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Former England striker Alan Shearer has told the BBC that England's success in the Euro 2020 tournament so far has given the country "joy", "relief" and "hope" after a tough 18 months.

But could this feelgood factor translate into an economic boost for the country as well?

After the team reached its first major men's football final in 55 years on Wednesday, Chancellor Rishi Sunak said he expected to see a "bounce" in consumer confidence because of the tournament.

Some businesses, however, say social distancing rules are stopping them from fully reaping the benefits.

image copyrightGetty Imagesimage captionThe chancellor expects a Euros bounce in consumer spending

Simon French, chief economist at brokers Panmure Gordon, told the BBC that he agreed England's success could boost economic growth, alongside other factors.

Part of this would be the impact of spending on hospitality as people watched games, something he estimates could contribute a relatively small £150m to UK GDP.

But, he added: "If a victory on one day coalesces with a broader feelgood factor, like we saw during during Euro 96 or the 2012 Olympics, it could boost consumer sentiment.

  • England reach Euro 2020 final

"The difference this time is that UK households have a lot of pent-up savings due to the pandemic – we estimate about £20bn – and the speed with which they are spent is closely linked to consumer sentiment.

"Winning the final, along with lots of other things, like reopening, the easing of restrictions, could help unlock many billions of pounds worth of additional spending."

Independent economist Julian Jessop is more cautious, however.

He tweeted: "I'd love to say winning #euro2020 will boost the UK economy (or at least the English bits), but it wouldn't change any of the fundamentals.

"And clearly [it would be] trumped by everything else going on, especially the lifting of Covid restrictions."

image copyrightGetty Imagesimage captionChampagne sales could soar if England wins, says the Co-op

Retail analyst Catherine Shuttleworth thinks it will be a "massive" weekend for the supermarkets, with the final due to be played on Sunday evening. She also expects a mini spending boom on items such as cars and homeware if England win, as well as a boost to productivity.

"We have gone through a period of misery which makes consumer sentiment quite low so people don't splash out," she said.

"But the vaccine programme is working which is massive source of hope. People in employment are feeling OK thanks to furlough. And now we have this massive confidence boost from the football which makes us all feel more positive and pull together."

The boss of beer, wines and spirits at Co-op, Simon Cairns, says the supermarket chain expects a "bumper weekend" ahead of the final on Sunday.

"We are expecting to sell and additional one million drinks on Sunday alone compared to our normal trading, which is twice what we could normally expect to sell," he told the BBC.

"If yesterday is anything go by those sales will be dominated by beer and cider. And in a nod to our Italian opponents we are expecting to see some bumper sales of things like Prosecco – a quarter of a million bottles we're expecting to sell between now and the end of Sunday."

He added that sales of snacks, burgers and barbecues were also expected to soar – as well as champagne sales – if England triumph.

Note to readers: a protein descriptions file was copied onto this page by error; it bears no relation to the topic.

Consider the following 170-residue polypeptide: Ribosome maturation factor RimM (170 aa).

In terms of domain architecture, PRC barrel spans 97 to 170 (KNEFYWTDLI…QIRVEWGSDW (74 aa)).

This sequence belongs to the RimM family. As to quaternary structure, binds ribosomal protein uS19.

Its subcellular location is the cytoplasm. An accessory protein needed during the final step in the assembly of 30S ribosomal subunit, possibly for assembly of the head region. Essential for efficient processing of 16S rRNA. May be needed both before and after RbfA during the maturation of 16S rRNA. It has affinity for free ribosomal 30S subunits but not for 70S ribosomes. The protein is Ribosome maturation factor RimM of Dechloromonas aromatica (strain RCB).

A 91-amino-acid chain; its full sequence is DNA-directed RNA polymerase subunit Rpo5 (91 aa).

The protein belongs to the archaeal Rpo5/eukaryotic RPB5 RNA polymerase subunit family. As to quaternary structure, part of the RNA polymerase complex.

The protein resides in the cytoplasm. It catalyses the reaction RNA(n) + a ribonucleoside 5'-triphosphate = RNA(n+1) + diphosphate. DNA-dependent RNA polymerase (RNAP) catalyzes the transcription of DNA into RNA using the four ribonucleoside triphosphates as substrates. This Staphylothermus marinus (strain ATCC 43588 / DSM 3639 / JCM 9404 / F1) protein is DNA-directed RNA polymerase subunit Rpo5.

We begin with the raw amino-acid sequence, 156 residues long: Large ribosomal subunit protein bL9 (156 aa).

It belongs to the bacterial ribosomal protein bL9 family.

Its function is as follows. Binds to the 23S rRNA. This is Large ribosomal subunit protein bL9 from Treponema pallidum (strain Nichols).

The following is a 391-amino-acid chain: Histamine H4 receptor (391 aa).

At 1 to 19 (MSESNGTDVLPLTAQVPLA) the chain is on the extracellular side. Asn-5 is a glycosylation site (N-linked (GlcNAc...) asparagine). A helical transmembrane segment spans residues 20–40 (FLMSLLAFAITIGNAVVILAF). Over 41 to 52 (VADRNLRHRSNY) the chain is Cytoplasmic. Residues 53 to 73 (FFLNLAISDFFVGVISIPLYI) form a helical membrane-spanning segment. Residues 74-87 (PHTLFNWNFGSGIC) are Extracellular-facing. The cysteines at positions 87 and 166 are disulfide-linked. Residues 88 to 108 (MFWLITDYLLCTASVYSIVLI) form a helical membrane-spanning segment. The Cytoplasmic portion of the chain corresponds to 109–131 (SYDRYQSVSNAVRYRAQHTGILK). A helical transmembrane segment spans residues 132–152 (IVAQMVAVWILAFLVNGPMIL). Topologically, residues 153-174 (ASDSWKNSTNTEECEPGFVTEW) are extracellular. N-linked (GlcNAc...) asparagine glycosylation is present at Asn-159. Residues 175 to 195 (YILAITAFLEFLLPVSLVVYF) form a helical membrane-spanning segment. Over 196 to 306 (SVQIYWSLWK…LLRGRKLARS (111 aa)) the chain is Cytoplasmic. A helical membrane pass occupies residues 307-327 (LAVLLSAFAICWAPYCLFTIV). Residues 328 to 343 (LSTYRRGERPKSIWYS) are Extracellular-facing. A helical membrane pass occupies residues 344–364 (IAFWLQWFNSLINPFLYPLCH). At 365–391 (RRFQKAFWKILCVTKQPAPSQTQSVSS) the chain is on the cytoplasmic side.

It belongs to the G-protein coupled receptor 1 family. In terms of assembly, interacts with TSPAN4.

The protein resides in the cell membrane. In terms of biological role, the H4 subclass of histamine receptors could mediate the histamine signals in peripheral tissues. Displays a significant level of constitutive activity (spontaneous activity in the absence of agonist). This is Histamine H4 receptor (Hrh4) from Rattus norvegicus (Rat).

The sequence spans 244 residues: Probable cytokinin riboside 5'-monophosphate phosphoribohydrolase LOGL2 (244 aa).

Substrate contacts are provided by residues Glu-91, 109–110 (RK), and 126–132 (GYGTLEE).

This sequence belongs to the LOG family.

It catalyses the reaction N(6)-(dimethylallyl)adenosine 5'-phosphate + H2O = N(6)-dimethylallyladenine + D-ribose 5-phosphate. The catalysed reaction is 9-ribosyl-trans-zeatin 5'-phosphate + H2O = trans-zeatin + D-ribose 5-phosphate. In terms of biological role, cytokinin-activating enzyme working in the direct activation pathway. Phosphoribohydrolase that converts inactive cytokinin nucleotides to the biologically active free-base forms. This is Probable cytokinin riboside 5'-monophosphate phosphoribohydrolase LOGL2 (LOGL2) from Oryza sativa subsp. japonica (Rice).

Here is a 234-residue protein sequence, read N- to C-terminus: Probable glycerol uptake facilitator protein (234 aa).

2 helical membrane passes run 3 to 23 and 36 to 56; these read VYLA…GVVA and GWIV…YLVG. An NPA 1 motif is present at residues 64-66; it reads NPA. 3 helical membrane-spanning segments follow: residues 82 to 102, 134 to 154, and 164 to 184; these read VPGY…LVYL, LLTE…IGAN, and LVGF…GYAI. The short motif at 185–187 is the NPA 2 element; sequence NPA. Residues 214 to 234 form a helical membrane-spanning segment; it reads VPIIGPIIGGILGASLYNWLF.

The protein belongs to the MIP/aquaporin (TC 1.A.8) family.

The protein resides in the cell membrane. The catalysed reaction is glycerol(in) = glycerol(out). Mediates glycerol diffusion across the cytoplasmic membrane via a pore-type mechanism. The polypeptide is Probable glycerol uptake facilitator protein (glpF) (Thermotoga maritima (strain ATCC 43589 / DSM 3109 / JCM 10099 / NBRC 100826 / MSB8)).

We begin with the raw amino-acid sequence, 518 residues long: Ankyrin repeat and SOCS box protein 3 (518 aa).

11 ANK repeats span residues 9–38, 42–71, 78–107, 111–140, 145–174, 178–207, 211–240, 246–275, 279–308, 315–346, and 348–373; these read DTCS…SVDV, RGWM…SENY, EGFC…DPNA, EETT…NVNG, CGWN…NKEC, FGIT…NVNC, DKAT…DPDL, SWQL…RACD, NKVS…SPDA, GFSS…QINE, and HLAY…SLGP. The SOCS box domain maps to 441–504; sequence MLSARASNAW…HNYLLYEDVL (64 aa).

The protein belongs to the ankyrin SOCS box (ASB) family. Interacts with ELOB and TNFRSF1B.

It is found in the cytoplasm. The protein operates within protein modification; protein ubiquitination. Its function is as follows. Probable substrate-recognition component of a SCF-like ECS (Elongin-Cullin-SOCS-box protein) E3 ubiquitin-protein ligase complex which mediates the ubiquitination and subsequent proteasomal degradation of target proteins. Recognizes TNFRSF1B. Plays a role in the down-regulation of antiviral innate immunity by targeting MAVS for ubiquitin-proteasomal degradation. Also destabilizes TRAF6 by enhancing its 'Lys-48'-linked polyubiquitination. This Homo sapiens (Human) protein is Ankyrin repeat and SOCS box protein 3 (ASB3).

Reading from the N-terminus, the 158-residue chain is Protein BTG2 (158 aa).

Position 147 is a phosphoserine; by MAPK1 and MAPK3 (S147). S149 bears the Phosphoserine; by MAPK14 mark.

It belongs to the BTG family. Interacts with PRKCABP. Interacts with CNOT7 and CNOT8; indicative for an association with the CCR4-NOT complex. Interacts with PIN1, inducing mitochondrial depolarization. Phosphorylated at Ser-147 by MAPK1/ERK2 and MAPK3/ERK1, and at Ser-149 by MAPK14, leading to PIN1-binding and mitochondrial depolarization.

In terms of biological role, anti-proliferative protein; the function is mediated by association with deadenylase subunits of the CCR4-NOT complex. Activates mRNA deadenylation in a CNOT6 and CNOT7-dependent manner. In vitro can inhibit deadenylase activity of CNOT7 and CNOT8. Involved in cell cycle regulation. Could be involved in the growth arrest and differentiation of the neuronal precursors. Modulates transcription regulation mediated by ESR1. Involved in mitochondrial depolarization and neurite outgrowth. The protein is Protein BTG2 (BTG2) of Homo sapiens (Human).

'We won't satisfy demand'

However, not everyone expects to reap the full economic benefits of the Euros. Simon Emeny, boss of pub and hotel operator Fuller, Smith & Turner, told the BBC that despite "fantastic" takings on Wednesday night, social distancing rules and capacity constraints had curbed profits.

"This is why 19 July [when Covid rules end] can't come soon enough for the sector," he said.

"Even [during the final] on Sunday, when our pubs will be pretty busy, we're operating at seriously reduced capacity and we just won't be able to satisfy demand."

image copyrightJohn Powell image captionJohn and Annette Powell run The Kenilworth pub

The British Beer & Pub Association expects England fans to enjoy more than 13 million extra pints on Sunday. But it said the figure would be closer to 17 million – worth £9m in lost sales – if social distancing rules were removed.

Annette Powell and her husband John run the Kenilworth Pub near Manchester and agree that the restrictions have capped profit during the tournament.

Having to provide table service for all customers has meant doubling their number of staff to take around two-thirds of their normal takings – which would have been around £12,000 for the match on Wednesday.

The Kenilworth also only fits a maximum of 160 customers with social distancing and has had to turn away at least another 150 on match days.

"We've had to upset a lot of loyal customers," Annette said. "The Euros are a huge boost, it's just unfortunate it isn't what it could have been."

image copyrightOliver Thainimage captionOwner Oliver Thain outside The Tickell Arms which showed yesterday's match

However, Oliver Thain, who runs eight pubs and restaurants in Cambridgeshire, said he was hopeful the tournament's feelgood factor would last.

He said the tournament had "made hardly any difference" to his largely food-based businesses and only two of his venues had screened games.

But he thinks bookings will pick up as consumers feel more confident and the country continues to unlock.

"Sport can really up the country's spirit, so though it's difficult to put a figure on, the Euros certainly can't do any harm."

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